And, what I would not, I'll compel I will ;
Provided that yourself remove those lets
That stand between your highness' love and mine,
Edw. Name them, fair countess, and, by heaven, I will.
Cou. It is their lives, that stand between our love,
That I would have chok'd up, my sovereign.
Edw. Whose lives, my lady ?
Cou. My thrice loving liege,
Your queen, and Salisbury my wedded husband;
Who living have that title in our love,
That we cannot bestow but by their death.
Edw. Thy opposition is beyond our law.
Cou. So is your desire: If the law
Can hinder you to execute the one,
Let it forbid you to attempt the other:
I cannot think you love me as you say,
Unless you do make good what you have sworn.
Edw. No more ; thy husband and the queen shall die.
Fairer thou art by far than Hero was;

Beardless Leander not so strong as I:
He swom an easy current for his love:
But I will, through a helly spout of blood,
Arrive that Sestos where my Hero lies.
Cou. Nay, you'll do more ; you'll make the river too,
With their heart-bloods that keep our love asunder,
Of which my husband, and your wife, are twain.
Edw. Thy beauty makes them guilty of their death,
And gives in evidence, that they shall die;
Upon which verdict, I, their judge, condemn them.
Cou. O perjur’d beauty more corrupted judge |
When, to the great star-chamber o'er our heads,
The universal session calls to count
This packing evil, we both shall tremble for it.
JEdw. What says my fair love; is she resolute 7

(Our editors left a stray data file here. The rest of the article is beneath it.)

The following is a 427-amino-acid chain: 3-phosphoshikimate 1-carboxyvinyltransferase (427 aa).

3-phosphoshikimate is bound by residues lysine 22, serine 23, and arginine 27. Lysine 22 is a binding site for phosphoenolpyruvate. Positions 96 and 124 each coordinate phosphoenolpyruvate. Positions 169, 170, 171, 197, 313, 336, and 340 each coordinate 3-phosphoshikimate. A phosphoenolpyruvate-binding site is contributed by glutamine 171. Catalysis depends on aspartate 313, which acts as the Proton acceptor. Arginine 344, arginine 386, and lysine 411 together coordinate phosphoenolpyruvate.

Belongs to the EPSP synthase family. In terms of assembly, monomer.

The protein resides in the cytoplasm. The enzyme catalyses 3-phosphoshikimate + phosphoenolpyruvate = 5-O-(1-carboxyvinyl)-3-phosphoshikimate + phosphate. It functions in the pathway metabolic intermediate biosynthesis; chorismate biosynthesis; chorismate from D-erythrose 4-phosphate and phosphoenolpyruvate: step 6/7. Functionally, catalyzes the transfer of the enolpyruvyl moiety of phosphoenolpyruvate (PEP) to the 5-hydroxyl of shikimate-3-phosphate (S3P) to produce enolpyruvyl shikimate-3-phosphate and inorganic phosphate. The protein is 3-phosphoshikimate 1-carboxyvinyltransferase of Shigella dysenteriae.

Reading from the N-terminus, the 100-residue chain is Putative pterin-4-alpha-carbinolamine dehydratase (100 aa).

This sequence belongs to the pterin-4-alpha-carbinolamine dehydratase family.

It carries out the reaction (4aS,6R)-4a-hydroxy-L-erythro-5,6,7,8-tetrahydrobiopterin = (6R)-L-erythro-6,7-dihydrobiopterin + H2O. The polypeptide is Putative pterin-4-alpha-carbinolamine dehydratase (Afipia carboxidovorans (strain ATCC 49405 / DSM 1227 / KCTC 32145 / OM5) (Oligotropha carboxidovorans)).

Cou. Resolute to be dissolv’d ; and, therefore, this,
Keep but thy word, great king, and I am thine.
Stand where thou dost, I'll part a little from thee,
And see how I will yield me to thy hands.
[Turning suddenly upon him and showing two daggers.
Here by my side do hang my wedding knives:
Take thou the one, and with it kill thy queen,
And learn by me to find her where she lies;
And with the other I'll despatch my love,
Which now lies fast asleep within my heart:
When they are gone, then I'll consent to love.
Stir not, lascivious king, to hinder me;
My resolution is more nimbler far,
Than thy prevention can be in my rescue.
And, if thou stir, I strike; therefore stand still,
And hear the choice that I will put thee to :
Either swear to leave thy most unholy suit,
And never henceforth to solicit me ;
Or else by heaven [kneeling], this sharp-pointed knife
Shall stain the earth with that which thou would'st stain,
My poor chaste blood. Swear, Edward, swear,
Or I will strike, and die, before thee here,
Edw. Even by that Power I swear, that gives me now
The power to be ashamed of myself,
I never mean to part my lips again
In any word that tends to such a suit.
Arise, true English lady; whom our isle
May better boast of, than e'er Roman might
Of her, whose ransack'd treasury hath task'd
The vain endeavour of so many pens:
Arise; and be my fault thy honour's fame,
Which after ages shall enrich thee with.
I am awaked from this idle dream.

112.-BERTRAND DU GUESCLIN.

(Translated from the French in “Historical Parallels.')